Just when it seemed like a retooled Southwest light-rail line was back on track, the Metropolitan Council opted Wednesday to order a new round of public hearings that will stretch into October.
The hearings and subsequent votes, called municipal consent, will take place in Hennepin County and the five cities along the line — Minneapolis, St. Louis Park, Hopkins, Minnetonka and Eden Prairie. They are prompted by more than $250 million in cuts to the project, including dropping the final station at Mitchell Road in Eden Prairie and deferring another stop at Town Center there.
The cost of the slimmed-down line now stands at $1.74 billion, a dramatic change that will require more public input.
Met Council Chairman Adam Duininck said he was “really confident” the project would past muster with its host cities — again. “We have so much more momentum now than we did last summer.”
But for supporters and opponents alike, the news may seem to be a cruel kind of déjà vu. The previous round of hearings, which wrapped up last year, included some that were highly contentious. And a retired judge had to mediate talks between the Met Council and the city of Minneapolis.
“It was so nice last year thinking it was over,” said Eden Prairie Mayor Nancy Tyra-Lukens. “But that’s the way it goes.”
State law calls for public hearings on light-rail projects like Southwest. If a city or if Hennepin County does not grant consent, a hearing is held so opposing views may be heard, and then mediation is encouraged to reach a consensus.
The Met Council, Hennepin County and its regional rail authority will hold the first public hearing at 6 p.m. Aug. 27 at the Minneapolis Central Library on Nicollet Mall. Each city will set its own dates for hearings.
This spring, the Met Council revealed that the cost of the then-$1.65 billion project had ballooned by $341 million due largely to engineering issues and the increased cost of acquiring land along the route.
A Southwest advisory committee waded through the project’s financials and suggested cuts later approved by the Met Council — including paring public art, landscaping and amenities on station platforms. Parking was reduced and an opportunity for a joint real estate development project in Hopkins nixed.
In order to end the project at SouthWest station in Eden Prairie — already a big bus hub — several of the towns along the line said they’d contribute more money. To date, Hopkins, St. Louis Park and Minnetonka have contributed $4.5 million more, with Hennepin County and its rail authority adding $8 million and $30 million more in cash and land, respectively. Some of the additional funds will be matched by the federal government.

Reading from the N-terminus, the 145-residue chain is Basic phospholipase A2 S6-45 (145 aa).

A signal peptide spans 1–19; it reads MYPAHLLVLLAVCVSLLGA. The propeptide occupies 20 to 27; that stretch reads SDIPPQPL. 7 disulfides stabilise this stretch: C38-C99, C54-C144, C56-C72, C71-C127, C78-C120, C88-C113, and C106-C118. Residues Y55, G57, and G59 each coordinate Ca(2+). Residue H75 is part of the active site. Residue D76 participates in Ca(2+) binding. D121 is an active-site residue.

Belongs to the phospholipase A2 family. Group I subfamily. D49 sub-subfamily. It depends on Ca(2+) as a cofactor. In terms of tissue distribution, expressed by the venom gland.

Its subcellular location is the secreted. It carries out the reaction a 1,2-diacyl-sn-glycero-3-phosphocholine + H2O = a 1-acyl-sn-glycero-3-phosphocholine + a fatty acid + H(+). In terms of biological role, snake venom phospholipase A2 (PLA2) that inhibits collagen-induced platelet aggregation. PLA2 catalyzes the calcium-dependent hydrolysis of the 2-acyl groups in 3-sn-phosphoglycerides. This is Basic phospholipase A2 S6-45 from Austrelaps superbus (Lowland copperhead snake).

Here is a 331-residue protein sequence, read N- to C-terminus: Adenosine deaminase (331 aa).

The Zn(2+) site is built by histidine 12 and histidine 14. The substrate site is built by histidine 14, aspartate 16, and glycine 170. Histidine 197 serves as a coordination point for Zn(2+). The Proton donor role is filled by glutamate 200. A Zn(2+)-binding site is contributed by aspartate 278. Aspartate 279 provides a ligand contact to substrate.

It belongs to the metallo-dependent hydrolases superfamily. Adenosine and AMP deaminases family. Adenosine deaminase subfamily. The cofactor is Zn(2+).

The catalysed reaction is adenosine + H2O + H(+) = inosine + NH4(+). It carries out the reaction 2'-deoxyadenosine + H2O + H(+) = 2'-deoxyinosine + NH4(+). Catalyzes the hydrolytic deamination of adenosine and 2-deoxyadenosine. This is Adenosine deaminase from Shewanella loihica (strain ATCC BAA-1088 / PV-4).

2020, 14.5 miles, 15 stations
The cost-cutting and subsequent hearings mean the line will open in 2020, a year later than originally planned.
The new iteration of the line is 14.5 miles long with 15 stations stretching from Minneapolis to Eden Prairie.
But it is still between $7 million and $10 million short of cash, an amount Hennepin County Commissioner Peter McLaughlin is confident will be found in coming weeks. “I have no worries,” he said Tuesday. Duininck said Wednesday he shares that confidence: “We’re talking to the cities, we’re close.”
But it’s unclear at this point where exactly the additional funds will come from.
Tyra-Lukens said she’s not sure the Eden Prairie City Council will opt to contribute more money. The city has already agreed to donate $3 million worth of land to the project, in addition to dropping and deferring the two stations.
Some of the other cities along the line have privately grumbled that Eden Prairie has not given enough, a notion that Tyra-Lukens finds preposterous. “We’ve contributed a huge portion toward eliminating the overrun,” she said.
The new round of hearings also will provide fuel to those opposing the line, including a particularly fervent group in Minneapolis that has sued the Met Council over the way it handled the first round of municipal consent.
The Lakes and Parks Alliance filed suit in federal court last September charging that the Met Council moved forward with the municipal consent process before a thorough environmental review was done, an alleged violation of federal law.
Since then, a supplemental environmental review was released after a compromise was reached between the Met Council and the city of Minneapolis on the alignment of the Southwest project through the Kenilworth Corridor. The current plan calls for freight and light-rail trains to run side-by-side and a tunnel along the corridor of land between Lake of the Isles and Cedar Lake that is popular with bicyclists and pedestrians.
But Mary Pattock, a spokeswoman for a coalition of groups opposing the Southwest project, said the supplemental study was “horribly bungled” and based on “Orwellian logic.”
Pattock said the group will show up in force for the Minneapolis municipal consent hearing. Beyond environmental worries, the groups are concerned about freight trains, some carrying flammable materials, running close to the light-rail line, and the havoc construction will have on public infrastructure and private homes.
“I would like to think we could get a majority of council members to vote against this particular routing [through the Kenilworth Corridor] on the basis of the new information,” Pattock said.
The suit in U.S. District Court in Minneapolis is awaiting a final decision by Judge John Tunheim. An attorney for the Met Council wrote the judge on July 15 saying the changes to the line and the new round of municipal consent “may be material to the court’s pending [decision].”